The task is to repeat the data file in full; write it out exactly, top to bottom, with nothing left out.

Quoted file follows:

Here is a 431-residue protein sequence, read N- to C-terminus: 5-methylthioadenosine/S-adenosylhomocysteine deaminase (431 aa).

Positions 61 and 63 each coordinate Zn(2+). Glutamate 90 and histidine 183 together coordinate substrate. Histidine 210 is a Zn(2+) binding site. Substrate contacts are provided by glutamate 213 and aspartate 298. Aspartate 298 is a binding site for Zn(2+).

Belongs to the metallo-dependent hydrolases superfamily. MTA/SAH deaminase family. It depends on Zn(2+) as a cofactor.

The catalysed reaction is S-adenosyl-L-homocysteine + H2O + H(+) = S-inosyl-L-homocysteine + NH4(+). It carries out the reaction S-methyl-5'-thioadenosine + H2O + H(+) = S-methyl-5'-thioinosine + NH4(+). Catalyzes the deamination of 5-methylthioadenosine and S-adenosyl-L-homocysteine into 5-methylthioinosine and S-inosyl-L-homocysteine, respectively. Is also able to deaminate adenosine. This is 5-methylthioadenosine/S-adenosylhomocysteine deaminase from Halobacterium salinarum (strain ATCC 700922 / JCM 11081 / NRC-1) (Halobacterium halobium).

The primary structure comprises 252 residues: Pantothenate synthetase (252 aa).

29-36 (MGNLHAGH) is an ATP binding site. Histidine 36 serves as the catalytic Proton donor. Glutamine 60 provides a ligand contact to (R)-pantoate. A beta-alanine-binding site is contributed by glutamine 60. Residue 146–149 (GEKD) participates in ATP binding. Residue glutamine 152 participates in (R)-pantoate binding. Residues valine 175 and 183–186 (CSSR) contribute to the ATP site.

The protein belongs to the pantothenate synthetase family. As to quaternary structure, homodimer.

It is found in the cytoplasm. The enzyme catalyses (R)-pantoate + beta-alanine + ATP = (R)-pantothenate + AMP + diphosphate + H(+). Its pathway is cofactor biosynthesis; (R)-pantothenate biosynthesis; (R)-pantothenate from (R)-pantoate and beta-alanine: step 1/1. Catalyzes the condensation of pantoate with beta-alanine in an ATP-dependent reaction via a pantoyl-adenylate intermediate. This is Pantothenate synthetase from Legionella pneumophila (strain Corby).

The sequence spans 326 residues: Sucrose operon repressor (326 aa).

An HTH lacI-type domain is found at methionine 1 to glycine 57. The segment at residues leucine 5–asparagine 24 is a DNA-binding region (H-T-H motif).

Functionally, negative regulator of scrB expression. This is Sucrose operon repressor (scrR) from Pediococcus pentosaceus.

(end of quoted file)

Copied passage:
Here is a 431-residue protein sequence, read N- to C-terminus: 5-methylthioadenosine/S-adenosylhomocysteine deaminase (431 aa).

Positions 61 and 63 each coordinate Zn(2+). Glutamate 90 and histidine 183 together coordinate substrate. Histidine 210 is a Zn(2+) binding site. Substrate contacts are provided by glutamate 213 and aspartate 298. Aspartate 298 is a binding site for Zn(2+).

Belongs to the metallo-dependent hydrolases superfamily. MTA/SAH deaminase family. It depends on Zn(2+) as a cofactor.

The catalysed reaction is S-adenosyl-L-homocysteine + H2O + H(+) = S-inosyl-L-homocysteine + NH4(+). It carries out the reaction S-methyl-5'-thioadenosine + H2O + H(+) = S-methyl-5'-thioinosine + NH4(+). Catalyzes the deamination of 5-methylthioadenosine and S-adenosyl-L-homocysteine into 5-methylthioinosine and S-inosyl-L-homocysteine, respectively. Is also able to deaminate adenosine. This is 5-methylthioadenosine/S-adenosylhomocysteine deaminase from Halobacterium salinarum (strain ATCC 700922 / JCM 11081 / NRC-1) (Halobacterium halobium).

The primary structure comprises 252 residues: Pantothenate synthetase (252 aa).

29-36 (MGNLHAGH) is an ATP binding site. Histidine 36 serves as the catalytic Proton donor. Glutamine 60 provides a ligand contact to (R)-pantoate. A beta-alanine-binding site is contributed by glutamine 60. Residue 146–149 (GEKD) participates in ATP binding. Residue glutamine 152 participates in (R)-pantoate binding. Residues valine 175 and 183–186 (CSSR) contribute to the ATP site.

The protein belongs to the pantothenate synthetase family. As to quaternary structure, homodimer.

It is found in the cytoplasm. The enzyme catalyses (R)-pantoate + beta-alanine + ATP = (R)-pantothenate + AMP + diphosphate + H(+). Its pathway is cofactor biosynthesis; (R)-pantothenate biosynthesis; (R)-pantothenate from (R)-pantoate and beta-alanine: step 1/1. Catalyzes the condensation of pantoate with beta-alanine in an ATP-dependent reaction via a pantoyl-adenylate intermediate. This is Pantothenate synthetase from Legionella pneumophila (strain Corby).

The sequence spans 326 residues: Sucrose operon repressor (326 aa).

An HTH lacI-type domain is found at methionine 1 to glycine 57. The segment at residues leucine 5–asparagine 24 is a DNA-binding region (H-T-H motif).

Functionally, negative regulator of scrB expression. This is Sucrose operon repressor (scrR) from Pediococcus pentosaceus.